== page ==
Photography Cliches

Fashion trends are prevalent in photography, as do other creative field. Someone with a flair for innovation will play around and develop a new design that gets noticed and, in a short time, all the world is covered with copycat images. Sure these methods persist for a long time after the novelty wears off and have become an unofficial visual cliché.
Sometimes it’s okay. It’s essential to keep an eye on the popular photography trends or take a few shots of your own to see if they will work for you. Be careful not to let them become a standard part of your collection. If you wish to be noticed as a photographer, you need to come up with your own distinct style.

Here are some tips to consider, but be cautious about including them in your portfolio.

Color Isolation

Select a single element of an image to remove an image that is grayscale and colorize the remainder of the photo.

This is a post-processing method that is sometimes effective but doesn’t make the list of overused visual techniques.

You can try a variation on this method that’s more interesting, and that is to focus on one color rather than one colored object. The greens are vibrant, and all else is gray-scaled. It’s not easy to achieve, but it can produce quite fascinating outcomes.

The Dutch Angle

Also known as the Batman Angle or Dutch Tilt is when you place your camera in a position that is between landscape and portrait in order to include more of a subject within the frame. Sometimes, it’s helpful if you’re trying your best to alter the visual perceptions of the viewers, but generally, it can create the impression of a sense of unease which is unflattering overall.

Switch lenses, change your perspective and do many things before using this method, which was widely used in the original Batman TV show (hence the name). It’s outdated and over-used, and you’ll find better alternatives.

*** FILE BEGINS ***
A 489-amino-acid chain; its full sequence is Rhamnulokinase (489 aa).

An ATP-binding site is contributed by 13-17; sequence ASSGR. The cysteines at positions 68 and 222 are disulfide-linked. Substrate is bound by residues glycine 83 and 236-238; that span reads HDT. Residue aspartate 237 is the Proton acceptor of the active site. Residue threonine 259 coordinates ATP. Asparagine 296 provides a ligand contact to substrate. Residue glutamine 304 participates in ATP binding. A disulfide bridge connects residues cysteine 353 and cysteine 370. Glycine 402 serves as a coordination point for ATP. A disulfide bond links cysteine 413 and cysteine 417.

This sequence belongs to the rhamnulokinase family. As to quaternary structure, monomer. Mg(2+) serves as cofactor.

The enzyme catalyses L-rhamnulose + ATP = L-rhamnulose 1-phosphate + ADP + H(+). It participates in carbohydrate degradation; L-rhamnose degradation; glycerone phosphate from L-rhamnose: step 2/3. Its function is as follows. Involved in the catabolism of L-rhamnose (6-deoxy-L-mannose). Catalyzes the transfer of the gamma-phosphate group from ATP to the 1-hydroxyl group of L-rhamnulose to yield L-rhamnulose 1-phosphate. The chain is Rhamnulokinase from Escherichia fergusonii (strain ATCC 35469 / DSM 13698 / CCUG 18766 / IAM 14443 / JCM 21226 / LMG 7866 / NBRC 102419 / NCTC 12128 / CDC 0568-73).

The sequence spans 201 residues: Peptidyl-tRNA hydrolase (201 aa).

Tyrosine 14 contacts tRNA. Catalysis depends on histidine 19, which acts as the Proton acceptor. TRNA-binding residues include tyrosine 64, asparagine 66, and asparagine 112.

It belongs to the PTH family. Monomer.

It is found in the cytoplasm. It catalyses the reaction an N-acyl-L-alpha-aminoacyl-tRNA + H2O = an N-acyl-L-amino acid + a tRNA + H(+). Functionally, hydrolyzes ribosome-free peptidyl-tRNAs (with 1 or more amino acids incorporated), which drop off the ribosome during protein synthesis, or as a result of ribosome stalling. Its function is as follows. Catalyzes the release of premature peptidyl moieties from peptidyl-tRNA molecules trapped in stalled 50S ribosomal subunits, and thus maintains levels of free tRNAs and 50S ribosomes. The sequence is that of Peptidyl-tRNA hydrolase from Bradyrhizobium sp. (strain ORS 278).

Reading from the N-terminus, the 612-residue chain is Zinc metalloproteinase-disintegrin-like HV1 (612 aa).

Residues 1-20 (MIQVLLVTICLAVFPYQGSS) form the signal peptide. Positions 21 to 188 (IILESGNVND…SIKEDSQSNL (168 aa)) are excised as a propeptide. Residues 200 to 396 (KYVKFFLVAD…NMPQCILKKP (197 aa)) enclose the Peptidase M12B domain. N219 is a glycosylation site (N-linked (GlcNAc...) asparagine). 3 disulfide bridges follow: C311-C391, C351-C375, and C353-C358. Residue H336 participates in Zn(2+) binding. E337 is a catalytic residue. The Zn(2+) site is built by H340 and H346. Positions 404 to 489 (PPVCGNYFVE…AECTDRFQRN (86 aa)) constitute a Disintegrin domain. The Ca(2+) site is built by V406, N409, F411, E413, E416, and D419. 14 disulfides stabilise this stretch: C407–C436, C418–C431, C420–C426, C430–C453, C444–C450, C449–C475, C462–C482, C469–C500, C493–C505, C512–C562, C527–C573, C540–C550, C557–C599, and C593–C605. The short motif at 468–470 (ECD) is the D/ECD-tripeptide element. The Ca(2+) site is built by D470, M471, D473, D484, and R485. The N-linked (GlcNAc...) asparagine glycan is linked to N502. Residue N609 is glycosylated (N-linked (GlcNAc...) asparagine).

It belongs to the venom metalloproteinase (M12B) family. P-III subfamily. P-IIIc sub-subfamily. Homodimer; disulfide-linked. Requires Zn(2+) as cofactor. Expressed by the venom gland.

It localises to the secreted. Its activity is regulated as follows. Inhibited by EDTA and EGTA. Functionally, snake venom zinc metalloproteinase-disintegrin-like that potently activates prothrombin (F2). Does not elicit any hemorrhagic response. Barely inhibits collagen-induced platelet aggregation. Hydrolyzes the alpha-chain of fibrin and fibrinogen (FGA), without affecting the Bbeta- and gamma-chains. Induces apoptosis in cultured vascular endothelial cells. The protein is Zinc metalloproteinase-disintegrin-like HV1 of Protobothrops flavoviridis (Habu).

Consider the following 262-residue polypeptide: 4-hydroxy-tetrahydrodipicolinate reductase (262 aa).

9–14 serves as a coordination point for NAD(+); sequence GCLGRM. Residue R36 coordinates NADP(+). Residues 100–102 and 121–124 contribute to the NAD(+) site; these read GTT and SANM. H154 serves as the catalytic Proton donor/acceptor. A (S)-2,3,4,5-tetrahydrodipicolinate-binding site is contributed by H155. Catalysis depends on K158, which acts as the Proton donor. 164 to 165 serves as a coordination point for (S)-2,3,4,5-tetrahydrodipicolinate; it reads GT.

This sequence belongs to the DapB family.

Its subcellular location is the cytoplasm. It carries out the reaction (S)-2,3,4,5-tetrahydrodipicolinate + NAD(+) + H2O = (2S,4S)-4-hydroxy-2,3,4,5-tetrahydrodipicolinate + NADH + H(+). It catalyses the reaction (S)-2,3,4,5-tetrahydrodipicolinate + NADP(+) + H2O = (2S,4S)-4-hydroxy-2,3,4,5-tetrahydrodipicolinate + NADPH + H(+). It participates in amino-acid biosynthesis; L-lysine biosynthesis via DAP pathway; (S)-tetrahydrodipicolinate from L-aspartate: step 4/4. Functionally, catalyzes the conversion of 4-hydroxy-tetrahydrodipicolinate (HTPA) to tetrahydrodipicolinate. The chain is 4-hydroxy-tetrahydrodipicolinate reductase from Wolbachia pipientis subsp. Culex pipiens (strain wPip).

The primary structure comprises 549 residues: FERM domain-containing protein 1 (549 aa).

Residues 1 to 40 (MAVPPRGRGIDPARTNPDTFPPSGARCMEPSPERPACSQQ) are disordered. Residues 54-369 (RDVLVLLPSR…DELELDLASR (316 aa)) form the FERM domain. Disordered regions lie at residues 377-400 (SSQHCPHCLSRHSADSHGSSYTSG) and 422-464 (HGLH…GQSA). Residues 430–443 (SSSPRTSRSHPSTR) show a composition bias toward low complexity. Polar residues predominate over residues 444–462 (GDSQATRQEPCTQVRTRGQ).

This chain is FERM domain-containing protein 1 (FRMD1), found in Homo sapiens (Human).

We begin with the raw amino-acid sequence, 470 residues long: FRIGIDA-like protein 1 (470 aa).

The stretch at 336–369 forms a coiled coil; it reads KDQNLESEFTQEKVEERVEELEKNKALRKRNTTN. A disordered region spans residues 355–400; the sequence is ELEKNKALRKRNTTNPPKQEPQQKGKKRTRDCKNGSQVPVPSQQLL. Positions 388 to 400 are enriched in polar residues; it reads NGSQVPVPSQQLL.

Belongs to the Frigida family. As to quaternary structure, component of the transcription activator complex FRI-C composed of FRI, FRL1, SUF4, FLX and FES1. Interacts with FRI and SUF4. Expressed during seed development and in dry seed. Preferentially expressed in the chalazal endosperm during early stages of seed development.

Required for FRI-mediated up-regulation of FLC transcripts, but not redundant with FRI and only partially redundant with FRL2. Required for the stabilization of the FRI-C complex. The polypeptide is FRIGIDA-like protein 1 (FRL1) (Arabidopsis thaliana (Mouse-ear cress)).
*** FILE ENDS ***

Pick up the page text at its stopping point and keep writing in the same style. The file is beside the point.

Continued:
Garish Watermarks

It’s the height of vanity and a healthy amount of fear. Today, with the digital world of metadata and search engines such as TinEye, tracking images used online is not that difficult.

There is no need to cover your photos with vulgar watermarks to try and draw attention to your brand. It ruins the appearance of the photo and makes you appear unconfident and insecure.

HDR that is over-saturated

HD Dynamic Range photography is a fascinating technique; however, sometimes images appear over-saturated. It’s also one of the techniques that have been used to death in recent times. Absolutely, you should study how to do it. It’s an excellent way to learn about the control of contrast and color. However, don’t use it to be a standard.

Suppose you’re looking to become an expert on everything color-related, fascinated by flesh tones. To create natural-looking portraits, no one beats high-quality skin tones.

Heavy Vignetting

Nothing shouts “amateur hour” as much as vignetting in the extreme, regardless of whether it’s an authentic artifact or done as post-processing, a worse crime.

Get your crop more precise, or buy frames. A good photographer doesn’t need this sort of trick to help people pay attention to the focus.

Writing On Images

Another unprofessional and distracting move that adds nothing to the image. It also deprives the viewer of the ability to understand the meaning on their own, instead of encouraging viewers to consider instead of telling them what to think about.

This is just as bad as bikini-clad ladies holding assault rifles to make your photos scream “trailer rubbish.”

The best photography is by itself and doesn’t need help to evoke emotion from the viewer. Beware of the urge to hold them in your eye and then drag them to where you’d like them to be.